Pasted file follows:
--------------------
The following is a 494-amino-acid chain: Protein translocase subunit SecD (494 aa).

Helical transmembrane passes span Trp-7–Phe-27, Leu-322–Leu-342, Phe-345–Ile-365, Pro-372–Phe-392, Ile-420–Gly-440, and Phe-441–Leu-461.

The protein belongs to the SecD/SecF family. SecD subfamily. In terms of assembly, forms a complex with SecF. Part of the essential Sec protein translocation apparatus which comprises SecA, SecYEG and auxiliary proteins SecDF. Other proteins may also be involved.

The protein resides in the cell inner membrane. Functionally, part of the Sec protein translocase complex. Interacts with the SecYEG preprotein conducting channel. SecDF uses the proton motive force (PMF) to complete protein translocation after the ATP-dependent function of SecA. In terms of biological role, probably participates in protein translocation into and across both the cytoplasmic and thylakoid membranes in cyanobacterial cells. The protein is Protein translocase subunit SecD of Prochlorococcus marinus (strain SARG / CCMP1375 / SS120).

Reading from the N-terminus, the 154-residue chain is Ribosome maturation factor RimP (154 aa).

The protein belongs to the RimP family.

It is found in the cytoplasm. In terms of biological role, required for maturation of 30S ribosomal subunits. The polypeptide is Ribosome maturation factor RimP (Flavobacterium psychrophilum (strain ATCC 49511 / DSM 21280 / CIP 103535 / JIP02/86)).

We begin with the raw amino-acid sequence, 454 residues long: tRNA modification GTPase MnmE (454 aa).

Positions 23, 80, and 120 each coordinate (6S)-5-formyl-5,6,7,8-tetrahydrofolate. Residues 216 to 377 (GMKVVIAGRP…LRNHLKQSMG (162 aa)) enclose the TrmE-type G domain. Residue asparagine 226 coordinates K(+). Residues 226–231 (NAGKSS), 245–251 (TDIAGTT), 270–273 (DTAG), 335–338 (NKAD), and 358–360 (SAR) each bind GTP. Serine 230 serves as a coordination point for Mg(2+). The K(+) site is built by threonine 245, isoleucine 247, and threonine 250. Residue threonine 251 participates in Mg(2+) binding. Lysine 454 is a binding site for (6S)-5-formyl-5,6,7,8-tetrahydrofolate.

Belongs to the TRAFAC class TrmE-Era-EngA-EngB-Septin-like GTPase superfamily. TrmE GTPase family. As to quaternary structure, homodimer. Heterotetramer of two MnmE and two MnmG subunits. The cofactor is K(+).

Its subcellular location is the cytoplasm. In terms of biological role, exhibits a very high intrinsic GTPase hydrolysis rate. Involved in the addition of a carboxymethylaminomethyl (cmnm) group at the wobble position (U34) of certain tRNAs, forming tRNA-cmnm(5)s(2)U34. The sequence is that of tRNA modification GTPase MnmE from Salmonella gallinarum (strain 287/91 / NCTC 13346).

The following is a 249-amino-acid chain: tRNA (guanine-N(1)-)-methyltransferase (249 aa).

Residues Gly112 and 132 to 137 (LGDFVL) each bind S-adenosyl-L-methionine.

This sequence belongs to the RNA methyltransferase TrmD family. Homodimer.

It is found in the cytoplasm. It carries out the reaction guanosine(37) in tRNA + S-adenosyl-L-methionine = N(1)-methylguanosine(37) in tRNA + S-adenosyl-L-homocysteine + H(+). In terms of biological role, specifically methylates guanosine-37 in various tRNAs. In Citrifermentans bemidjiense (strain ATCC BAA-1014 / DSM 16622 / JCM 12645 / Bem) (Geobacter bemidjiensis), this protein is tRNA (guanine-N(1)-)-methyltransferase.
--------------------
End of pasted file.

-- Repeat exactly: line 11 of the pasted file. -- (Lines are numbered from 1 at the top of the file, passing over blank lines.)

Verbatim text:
Its subcellular location is the cytoplasm. In terms of biological role, exhibits a very high intrinsic GTPase hydrolysis rate. Involved in the addition of a carboxymethylaminomethyl (cmnm) group at the wobble position (U34) of certain tRNAs, forming tRNA-cmnm(5)s(2)U34. The sequence is that of tRNA modification GTPase MnmE from Salmonella gallinarum (strain 287/91 / NCTC 13346).